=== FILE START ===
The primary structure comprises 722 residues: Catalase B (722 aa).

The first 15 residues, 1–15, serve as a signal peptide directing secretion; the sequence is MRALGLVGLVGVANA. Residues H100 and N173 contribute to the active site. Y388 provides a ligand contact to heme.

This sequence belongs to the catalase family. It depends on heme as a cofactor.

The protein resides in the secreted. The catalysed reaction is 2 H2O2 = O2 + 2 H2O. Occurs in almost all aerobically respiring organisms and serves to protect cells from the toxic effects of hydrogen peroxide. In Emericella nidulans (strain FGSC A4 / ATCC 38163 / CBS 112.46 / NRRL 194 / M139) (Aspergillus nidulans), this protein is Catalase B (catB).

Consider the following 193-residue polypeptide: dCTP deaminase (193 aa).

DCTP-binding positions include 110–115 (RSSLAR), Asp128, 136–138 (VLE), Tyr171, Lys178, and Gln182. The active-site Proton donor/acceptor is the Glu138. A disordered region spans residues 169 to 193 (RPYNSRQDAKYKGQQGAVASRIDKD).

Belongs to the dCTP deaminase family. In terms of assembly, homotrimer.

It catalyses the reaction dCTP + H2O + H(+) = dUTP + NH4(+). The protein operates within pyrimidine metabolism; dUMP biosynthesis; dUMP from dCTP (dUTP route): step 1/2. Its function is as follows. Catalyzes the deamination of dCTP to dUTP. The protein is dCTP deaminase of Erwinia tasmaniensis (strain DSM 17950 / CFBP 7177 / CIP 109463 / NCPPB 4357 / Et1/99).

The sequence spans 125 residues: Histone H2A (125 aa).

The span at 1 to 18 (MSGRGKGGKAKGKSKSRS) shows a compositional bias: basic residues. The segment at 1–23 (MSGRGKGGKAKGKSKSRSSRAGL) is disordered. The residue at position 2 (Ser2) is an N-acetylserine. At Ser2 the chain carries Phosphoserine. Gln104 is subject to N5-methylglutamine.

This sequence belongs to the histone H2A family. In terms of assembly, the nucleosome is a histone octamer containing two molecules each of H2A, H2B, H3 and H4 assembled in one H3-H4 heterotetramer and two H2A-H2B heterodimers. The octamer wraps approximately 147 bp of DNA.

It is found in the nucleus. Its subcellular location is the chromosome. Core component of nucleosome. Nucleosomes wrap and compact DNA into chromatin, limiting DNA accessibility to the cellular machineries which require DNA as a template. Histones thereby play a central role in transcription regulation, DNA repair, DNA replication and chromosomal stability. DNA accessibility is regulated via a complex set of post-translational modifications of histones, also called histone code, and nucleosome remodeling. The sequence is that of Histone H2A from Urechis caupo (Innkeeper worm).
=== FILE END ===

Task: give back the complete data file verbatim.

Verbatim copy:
The primary structure comprises 722 residues: Catalase B (722 aa).

The first 15 residues, 1–15, serve as a signal peptide directing secretion; the sequence is MRALGLVGLVGVANA. Residues H100 and N173 contribute to the active site. Y388 provides a ligand contact to heme.

This sequence belongs to the catalase family. It depends on heme as a cofactor.

The protein resides in the secreted. The catalysed reaction is 2 H2O2 = O2 + 2 H2O. Occurs in almost all aerobically respiring organisms and serves to protect cells from the toxic effects of hydrogen peroxide. In Emericella nidulans (strain FGSC A4 / ATCC 38163 / CBS 112.46 / NRRL 194 / M139) (Aspergillus nidulans), this protein is Catalase B (catB).

Consider the following 193-residue polypeptide: dCTP deaminase (193 aa).

DCTP-binding positions include 110–115 (RSSLAR), Asp128, 136–138 (VLE), Tyr171, Lys178, and Gln182. The active-site Proton donor/acceptor is the Glu138. A disordered region spans residues 169 to 193 (RPYNSRQDAKYKGQQGAVASRIDKD).

Belongs to the dCTP deaminase family. In terms of assembly, homotrimer.

It catalyses the reaction dCTP + H2O + H(+) = dUTP + NH4(+). The protein operates within pyrimidine metabolism; dUMP biosynthesis; dUMP from dCTP (dUTP route): step 1/2. Its function is as follows. Catalyzes the deamination of dCTP to dUTP. The protein is dCTP deaminase of Erwinia tasmaniensis (strain DSM 17950 / CFBP 7177 / CIP 109463 / NCPPB 4357 / Et1/99).

The sequence spans 125 residues: Histone H2A (125 aa).

The span at 1 to 18 (MSGRGKGGKAKGKSKSRS) shows a compositional bias: basic residues. The segment at 1–23 (MSGRGKGGKAKGKSKSRSSRAGL) is disordered. The residue at position 2 (Ser2) is an N-acetylserine. At Ser2 the chain carries Phosphoserine. Gln104 is subject to N5-methylglutamine.

This sequence belongs to the histone H2A family. In terms of assembly, the nucleosome is a histone octamer containing two molecules each of H2A, H2B, H3 and H4 assembled in one H3-H4 heterotetramer and two H2A-H2B heterodimers. The octamer wraps approximately 147 bp of DNA.

It is found in the nucleus. Its subcellular location is the chromosome. Core component of nucleosome. Nucleosomes wrap and compact DNA into chromatin, limiting DNA accessibility to the cellular machineries which require DNA as a template. Histones thereby play a central role in transcription regulation, DNA repair, DNA replication and chromosomal stability. DNA accessibility is regulated via a complex set of post-translational modifications of histones, also called histone code, and nucleosome remodeling. The sequence is that of Histone H2A from Urechis caupo (Innkeeper worm).